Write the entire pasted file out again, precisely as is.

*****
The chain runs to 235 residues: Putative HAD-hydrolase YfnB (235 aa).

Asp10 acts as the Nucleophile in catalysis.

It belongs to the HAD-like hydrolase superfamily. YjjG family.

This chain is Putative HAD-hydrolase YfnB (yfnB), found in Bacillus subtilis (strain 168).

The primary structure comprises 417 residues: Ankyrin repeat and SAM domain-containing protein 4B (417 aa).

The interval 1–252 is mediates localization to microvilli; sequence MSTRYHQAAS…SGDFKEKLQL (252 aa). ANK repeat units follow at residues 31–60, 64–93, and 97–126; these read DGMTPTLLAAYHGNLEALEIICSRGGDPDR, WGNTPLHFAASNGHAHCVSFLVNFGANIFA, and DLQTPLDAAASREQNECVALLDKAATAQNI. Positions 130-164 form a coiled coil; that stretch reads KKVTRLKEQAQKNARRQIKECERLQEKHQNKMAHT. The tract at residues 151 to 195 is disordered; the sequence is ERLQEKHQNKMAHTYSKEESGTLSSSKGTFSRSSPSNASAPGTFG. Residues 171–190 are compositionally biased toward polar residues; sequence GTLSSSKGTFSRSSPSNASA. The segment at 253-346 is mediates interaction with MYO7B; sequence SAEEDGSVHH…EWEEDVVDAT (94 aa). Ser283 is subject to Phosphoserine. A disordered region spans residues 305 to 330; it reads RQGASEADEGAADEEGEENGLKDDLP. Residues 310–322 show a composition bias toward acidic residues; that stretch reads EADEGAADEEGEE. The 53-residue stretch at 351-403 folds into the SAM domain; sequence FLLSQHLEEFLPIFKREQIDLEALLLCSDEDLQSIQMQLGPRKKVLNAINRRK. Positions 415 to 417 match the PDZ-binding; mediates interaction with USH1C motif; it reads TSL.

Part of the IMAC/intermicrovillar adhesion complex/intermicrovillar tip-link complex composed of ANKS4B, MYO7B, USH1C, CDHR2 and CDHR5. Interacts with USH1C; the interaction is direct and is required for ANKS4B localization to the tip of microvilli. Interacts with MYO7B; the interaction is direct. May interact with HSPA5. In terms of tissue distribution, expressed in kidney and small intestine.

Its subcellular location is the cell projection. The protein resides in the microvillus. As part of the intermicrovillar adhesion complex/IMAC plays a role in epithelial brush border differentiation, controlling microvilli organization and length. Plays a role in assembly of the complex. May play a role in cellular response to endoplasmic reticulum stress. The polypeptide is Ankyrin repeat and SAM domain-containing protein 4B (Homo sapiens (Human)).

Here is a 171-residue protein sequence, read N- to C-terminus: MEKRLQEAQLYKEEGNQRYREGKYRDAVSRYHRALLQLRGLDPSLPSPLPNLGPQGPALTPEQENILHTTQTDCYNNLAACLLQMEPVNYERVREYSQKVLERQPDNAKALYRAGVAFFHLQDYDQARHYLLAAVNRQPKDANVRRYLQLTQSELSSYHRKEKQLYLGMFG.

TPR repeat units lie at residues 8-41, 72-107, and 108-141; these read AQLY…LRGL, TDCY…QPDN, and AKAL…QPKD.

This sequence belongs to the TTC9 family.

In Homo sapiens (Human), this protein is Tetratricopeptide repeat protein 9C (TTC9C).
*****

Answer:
The chain runs to 235 residues: Putative HAD-hydrolase YfnB (235 aa).

Asp10 acts as the Nucleophile in catalysis.

It belongs to the HAD-like hydrolase superfamily. YjjG family.

This chain is Putative HAD-hydrolase YfnB (yfnB), found in Bacillus subtilis (strain 168).

The primary structure comprises 417 residues: Ankyrin repeat and SAM domain-containing protein 4B (417 aa).

The interval 1–252 is mediates localization to microvilli; sequence MSTRYHQAAS…SGDFKEKLQL (252 aa). ANK repeat units follow at residues 31–60, 64–93, and 97–126; these read DGMTPTLLAAYHGNLEALEIICSRGGDPDR, WGNTPLHFAASNGHAHCVSFLVNFGANIFA, and DLQTPLDAAASREQNECVALLDKAATAQNI. Positions 130-164 form a coiled coil; that stretch reads KKVTRLKEQAQKNARRQIKECERLQEKHQNKMAHT. The tract at residues 151 to 195 is disordered; the sequence is ERLQEKHQNKMAHTYSKEESGTLSSSKGTFSRSSPSNASAPGTFG. Residues 171–190 are compositionally biased toward polar residues; sequence GTLSSSKGTFSRSSPSNASA. The segment at 253-346 is mediates interaction with MYO7B; sequence SAEEDGSVHH…EWEEDVVDAT (94 aa). Ser283 is subject to Phosphoserine. A disordered region spans residues 305 to 330; it reads RQGASEADEGAADEEGEENGLKDDLP. Residues 310–322 show a composition bias toward acidic residues; that stretch reads EADEGAADEEGEE. The 53-residue stretch at 351-403 folds into the SAM domain; sequence FLLSQHLEEFLPIFKREQIDLEALLLCSDEDLQSIQMQLGPRKKVLNAINRRK. Positions 415 to 417 match the PDZ-binding; mediates interaction with USH1C motif; it reads TSL.

Part of the IMAC/intermicrovillar adhesion complex/intermicrovillar tip-link complex composed of ANKS4B, MYO7B, USH1C, CDHR2 and CDHR5. Interacts with USH1C; the interaction is direct and is required for ANKS4B localization to the tip of microvilli. Interacts with MYO7B; the interaction is direct. May interact with HSPA5. In terms of tissue distribution, expressed in kidney and small intestine.

Its subcellular location is the cell projection. The protein resides in the microvillus. As part of the intermicrovillar adhesion complex/IMAC plays a role in epithelial brush border differentiation, controlling microvilli organization and length. Plays a role in assembly of the complex. May play a role in cellular response to endoplasmic reticulum stress. The polypeptide is Ankyrin repeat and SAM domain-containing protein 4B (Homo sapiens (Human)).

Here is a 171-residue protein sequence, read N- to C-terminus: MEKRLQEAQLYKEEGNQRYREGKYRDAVSRYHRALLQLRGLDPSLPSPLPNLGPQGPALTPEQENILHTTQTDCYNNLAACLLQMEPVNYERVREYSQKVLERQPDNAKALYRAGVAFFHLQDYDQARHYLLAAVNRQPKDANVRRYLQLTQSELSSYHRKEKQLYLGMFG.

TPR repeat units lie at residues 8-41, 72-107, and 108-141; these read AQLY…LRGL, TDCY…QPDN, and AKAL…QPKD.

This sequence belongs to the TTC9 family.

In Homo sapiens (Human), this protein is Tetratricopeptide repeat protein 9C (TTC9C).